The key to a Japanese garden, I’m told,
is to start first with the bones.
Heavy boulders, buried like cresting ships,
languorously emerging from waves of earth and moss.
Next the gnarled trees, shaped and trained,
coaxed to bow and twist and point in harmonious convolutions.
And bushes, clipped to look like living rocks,
maybe a bamboo sozu to taunt the deer.
So here I am again,
ankle deep in mud
trying to pry impossible holes from the ground.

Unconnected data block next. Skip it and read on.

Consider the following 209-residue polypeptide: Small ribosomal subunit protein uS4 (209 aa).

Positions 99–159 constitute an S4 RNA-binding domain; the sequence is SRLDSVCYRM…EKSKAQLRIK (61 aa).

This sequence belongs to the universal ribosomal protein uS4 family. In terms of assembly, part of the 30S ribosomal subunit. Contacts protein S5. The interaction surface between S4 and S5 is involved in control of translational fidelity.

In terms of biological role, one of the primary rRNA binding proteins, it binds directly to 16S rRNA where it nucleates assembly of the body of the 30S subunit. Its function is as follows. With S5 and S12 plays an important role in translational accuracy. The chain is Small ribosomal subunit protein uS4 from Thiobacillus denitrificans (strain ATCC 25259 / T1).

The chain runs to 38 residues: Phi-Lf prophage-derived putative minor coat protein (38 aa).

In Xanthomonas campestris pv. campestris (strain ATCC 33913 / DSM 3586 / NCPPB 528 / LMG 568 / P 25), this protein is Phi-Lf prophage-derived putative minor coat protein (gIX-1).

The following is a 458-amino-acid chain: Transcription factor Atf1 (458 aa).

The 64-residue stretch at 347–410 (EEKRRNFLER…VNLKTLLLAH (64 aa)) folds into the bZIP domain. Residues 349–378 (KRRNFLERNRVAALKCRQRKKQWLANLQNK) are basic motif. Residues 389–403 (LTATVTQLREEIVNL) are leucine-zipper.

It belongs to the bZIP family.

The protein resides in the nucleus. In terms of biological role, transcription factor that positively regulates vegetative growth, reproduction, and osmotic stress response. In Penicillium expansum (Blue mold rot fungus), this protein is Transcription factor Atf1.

Damn these plants
for not fitting in this earth
each spade thrust into the soil
turns up a constellation of rocks and gravel.
As I gently place the grasses into makeshift graves
I have to tease out the strands
and hold them in my palm,
each one like grasping tresses of your hair grown cold.
My hands hurt, my back is bowed in a weary arch,
there are plenty of rocks still hidden in the soil
everywhere I didn’t dig.
But it’s there home, after all,
and I always knew this was going to be a rock garden.